Jeremy Hunt’s bullying has just triggered the first all-out strike in the history of the NHS

Support us and go ad-free

Junior doctors have just announced plans to move towards the first “all out” strike in the history of the NHS.

The proposed strike is a direct response to the Health Secretary Jeremy Hunt’s plans to force a new employment contract onto junior doctors next year. The contract reform is part of the ‘seven-day’ NHS service Mr Hunt aims to roll out across the country in 2016.

A ballot for industrial action from the British Medical Association (BMA) went out to around 30,000 junior doctors, after Mr Hunt’s eleventh hour attempts to water down some of the contract terms were branded “misleading” and unsafe.

Why are they striking?

The contract has been fiercely criticised due to a clause that affects how junior doctors are paid. Recently Hunt announced to the press that he was offering junior doctors a basic pay rise of 11 per cent. However, it soon emerged that the term ‘increase’ was misleading, because the latest offer was actually less than the 15% previously offered by NHS Employers.

Also, the clause does not appreciate the fact that most doctors’ salaries are reliant on additional money from overtime hours, which will be cut. In real terms, news reports have suggested that the changes could slash their salaries by an estimated 26%.

Johann Malawana, the BMA’s junior doctor committee chairman, said the basic pay ‘increase’ would be

Read on...

Support us and go ad-free

Offset by changes to pay for unsocial hours – devaluing the vital work junior doctors do at evenings and weekends.

Low pay isn’t the only issue. Junior doctors are concerned about the safety of the new contract; pushing an already exhausted workforce to breaking point, reducing training opportunities, and unfairly penalising part time workers.

The Government is refusing to listen to these concerns and maintains that the new contracts will be implemented from August 2016. However, the BMA has made it clear that it won’t return to the negotiating table until the contract reform is scrapped, and will fight back until their members’ concerns are taken seriously.

What would this strike look like?

Until now, the BMA suggested it would limit the strike to an “emergency care” level of service –  similar to the ‘skeleton staffing’ levels seen on Christmas Day. However the new plan involves an “emergency care” day, lasting 24 hours on December 1st, followed by a full walk out from 8am until 5pm on December 8th and December 16th.

The result of the BMA’s ballot will decide whether this strike goes ahead. It closes on Wednesday 18th November at 5pm; the result will be made public on the 19th.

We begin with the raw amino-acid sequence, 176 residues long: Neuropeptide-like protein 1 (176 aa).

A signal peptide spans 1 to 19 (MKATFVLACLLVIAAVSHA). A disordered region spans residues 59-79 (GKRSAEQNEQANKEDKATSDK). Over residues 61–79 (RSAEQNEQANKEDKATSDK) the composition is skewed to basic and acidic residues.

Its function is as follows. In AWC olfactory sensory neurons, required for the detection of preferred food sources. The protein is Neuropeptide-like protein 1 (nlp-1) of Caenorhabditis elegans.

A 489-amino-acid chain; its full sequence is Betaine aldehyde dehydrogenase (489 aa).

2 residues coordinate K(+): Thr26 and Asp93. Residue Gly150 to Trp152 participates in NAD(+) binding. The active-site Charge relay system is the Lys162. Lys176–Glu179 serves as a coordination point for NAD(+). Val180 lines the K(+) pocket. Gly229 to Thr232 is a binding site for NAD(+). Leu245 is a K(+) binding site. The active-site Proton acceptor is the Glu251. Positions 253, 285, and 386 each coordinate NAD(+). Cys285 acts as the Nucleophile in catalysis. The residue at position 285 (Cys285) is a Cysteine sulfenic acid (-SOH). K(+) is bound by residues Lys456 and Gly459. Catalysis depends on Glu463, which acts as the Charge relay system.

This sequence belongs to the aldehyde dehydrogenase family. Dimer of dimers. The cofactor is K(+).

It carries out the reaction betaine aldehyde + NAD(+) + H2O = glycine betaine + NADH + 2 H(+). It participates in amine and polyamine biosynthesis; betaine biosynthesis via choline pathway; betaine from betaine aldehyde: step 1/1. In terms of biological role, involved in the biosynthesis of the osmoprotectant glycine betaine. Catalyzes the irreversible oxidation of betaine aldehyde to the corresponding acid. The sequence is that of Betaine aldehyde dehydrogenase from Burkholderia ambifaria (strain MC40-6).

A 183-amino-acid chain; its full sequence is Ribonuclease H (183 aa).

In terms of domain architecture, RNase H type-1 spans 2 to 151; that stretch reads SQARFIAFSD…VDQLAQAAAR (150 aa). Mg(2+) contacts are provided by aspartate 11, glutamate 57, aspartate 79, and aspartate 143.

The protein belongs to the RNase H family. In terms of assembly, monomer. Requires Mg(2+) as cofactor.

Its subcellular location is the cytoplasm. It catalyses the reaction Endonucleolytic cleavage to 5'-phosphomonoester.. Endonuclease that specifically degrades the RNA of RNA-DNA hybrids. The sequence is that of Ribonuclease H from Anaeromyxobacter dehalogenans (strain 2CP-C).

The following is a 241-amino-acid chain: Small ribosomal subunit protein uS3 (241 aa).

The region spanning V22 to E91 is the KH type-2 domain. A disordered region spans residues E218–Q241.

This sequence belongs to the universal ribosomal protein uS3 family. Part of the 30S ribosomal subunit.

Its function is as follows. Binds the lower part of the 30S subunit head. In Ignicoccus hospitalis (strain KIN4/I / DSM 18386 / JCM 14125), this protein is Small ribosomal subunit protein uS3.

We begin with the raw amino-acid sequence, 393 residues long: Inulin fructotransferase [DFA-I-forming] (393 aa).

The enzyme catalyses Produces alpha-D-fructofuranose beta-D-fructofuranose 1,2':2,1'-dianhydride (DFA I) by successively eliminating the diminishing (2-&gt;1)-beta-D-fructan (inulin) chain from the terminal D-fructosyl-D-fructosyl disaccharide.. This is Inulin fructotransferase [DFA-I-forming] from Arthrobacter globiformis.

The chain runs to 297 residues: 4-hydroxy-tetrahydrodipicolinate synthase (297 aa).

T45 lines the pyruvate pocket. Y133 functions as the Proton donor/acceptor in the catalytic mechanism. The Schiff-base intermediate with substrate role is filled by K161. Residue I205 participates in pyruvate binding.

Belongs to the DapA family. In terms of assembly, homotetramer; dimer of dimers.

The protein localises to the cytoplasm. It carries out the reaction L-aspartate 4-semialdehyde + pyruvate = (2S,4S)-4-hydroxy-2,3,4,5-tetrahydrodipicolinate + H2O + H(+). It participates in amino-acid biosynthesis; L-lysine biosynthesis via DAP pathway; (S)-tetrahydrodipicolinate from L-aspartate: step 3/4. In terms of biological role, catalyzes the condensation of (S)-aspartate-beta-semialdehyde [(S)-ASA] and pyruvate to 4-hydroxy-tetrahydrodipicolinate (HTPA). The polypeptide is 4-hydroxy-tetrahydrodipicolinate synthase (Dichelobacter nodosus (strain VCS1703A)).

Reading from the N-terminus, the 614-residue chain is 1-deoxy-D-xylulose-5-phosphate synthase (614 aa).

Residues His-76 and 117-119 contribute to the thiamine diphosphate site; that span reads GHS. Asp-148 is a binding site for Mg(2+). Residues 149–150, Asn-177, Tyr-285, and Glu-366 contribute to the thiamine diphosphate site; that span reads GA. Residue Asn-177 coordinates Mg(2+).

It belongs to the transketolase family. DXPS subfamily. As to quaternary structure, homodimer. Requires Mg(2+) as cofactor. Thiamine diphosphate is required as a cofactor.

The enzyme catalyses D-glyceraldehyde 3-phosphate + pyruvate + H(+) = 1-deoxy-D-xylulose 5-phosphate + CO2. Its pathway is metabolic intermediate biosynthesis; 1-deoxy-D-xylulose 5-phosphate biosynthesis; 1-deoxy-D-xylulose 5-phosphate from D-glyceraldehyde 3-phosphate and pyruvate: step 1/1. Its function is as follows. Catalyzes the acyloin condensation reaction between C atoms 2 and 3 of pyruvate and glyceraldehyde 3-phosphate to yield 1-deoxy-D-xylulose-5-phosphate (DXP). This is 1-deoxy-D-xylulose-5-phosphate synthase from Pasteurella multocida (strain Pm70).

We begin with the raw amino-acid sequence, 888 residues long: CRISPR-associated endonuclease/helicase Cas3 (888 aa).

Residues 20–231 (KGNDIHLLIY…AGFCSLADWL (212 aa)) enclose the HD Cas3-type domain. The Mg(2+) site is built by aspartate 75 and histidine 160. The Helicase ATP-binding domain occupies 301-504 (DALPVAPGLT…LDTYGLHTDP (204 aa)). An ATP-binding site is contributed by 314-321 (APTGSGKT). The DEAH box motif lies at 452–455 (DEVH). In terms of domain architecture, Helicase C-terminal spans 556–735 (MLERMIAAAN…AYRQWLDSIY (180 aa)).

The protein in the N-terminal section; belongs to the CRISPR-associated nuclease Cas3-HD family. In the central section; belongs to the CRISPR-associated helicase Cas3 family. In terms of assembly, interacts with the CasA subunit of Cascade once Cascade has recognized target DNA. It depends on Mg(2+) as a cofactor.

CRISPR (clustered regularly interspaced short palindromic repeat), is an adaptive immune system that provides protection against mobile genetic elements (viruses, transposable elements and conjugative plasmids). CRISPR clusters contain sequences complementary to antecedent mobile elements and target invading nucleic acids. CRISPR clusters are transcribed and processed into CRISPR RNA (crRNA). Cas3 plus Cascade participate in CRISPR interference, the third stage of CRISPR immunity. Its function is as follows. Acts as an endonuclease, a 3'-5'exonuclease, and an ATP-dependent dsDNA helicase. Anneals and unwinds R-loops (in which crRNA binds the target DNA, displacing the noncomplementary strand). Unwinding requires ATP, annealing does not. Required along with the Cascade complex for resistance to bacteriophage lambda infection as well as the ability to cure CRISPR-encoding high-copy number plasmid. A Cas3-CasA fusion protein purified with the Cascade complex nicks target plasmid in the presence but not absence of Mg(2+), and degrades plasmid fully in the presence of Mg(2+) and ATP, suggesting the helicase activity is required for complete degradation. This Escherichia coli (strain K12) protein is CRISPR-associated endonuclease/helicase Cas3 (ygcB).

In an email to all members in England, BMA council chair Mark Porter wrote:

We are releasing this information at this early stage because we want to give as much notice as possible. It sounds like an oxymoron when talking about industrial action, but we genuinely want to minimise any disruption to other NHS staff and, above all, to patients. Our dispute is with the Government and our ballot for industrial action is a last resort in the face of their continued intransigence.

Jeremy Hunt is now left with two choices: to properly fund his seven-day NHS, or to tear up his new contract for junior doctors. Either choice would be preferable, both for medics and their patients.

Featured image via Flickr Creative Commons

Support us and go ad-free

We need your help to keep speaking the truth

Every story that you have come to us with; each injustice you have asked us to investigate; every campaign we have fought; each of your unheard voices we amplified; we do this for you. We are making a difference on your behalf.

Our fight is your fight. You’ve supported our collective struggle every time you gave us a like; and every time you shared our work across social media. Now we need you to support us with a monthly donation.

We have published nearly 2,000 articles and over 50 films in 2021. And we want to do this and more in 2022 but we don’t have enough money to go on at this pace. So, if you value our work and want us to continue then please join us and be part of The Canary family.

In return, you get:

* Advert free reading experience
* Quarterly group video call with the Editor-in-Chief
* Behind the scenes monthly e-newsletter
* 20% discount in our shop

Almost all of our spending goes to the people who make The Canary’s content. So your contribution directly supports our writers and enables us to continue to do what we do: speaking truth, powered by you. We have weathered many attempts to shut us down and silence our vital opposition to an increasingly fascist government and right-wing mainstream media.

With your help we can continue:

* Holding political and state power to account
* Advocating for the people the system marginalises
* Being a media outlet that upholds the highest standards
* Campaigning on the issues others won’t
* Putting your lives central to everything we do

We are a drop of truth in an ocean of deceit. But we can’t do this without your support. So please, can you help us continue the fight?

The Canary Support us

Comments are closed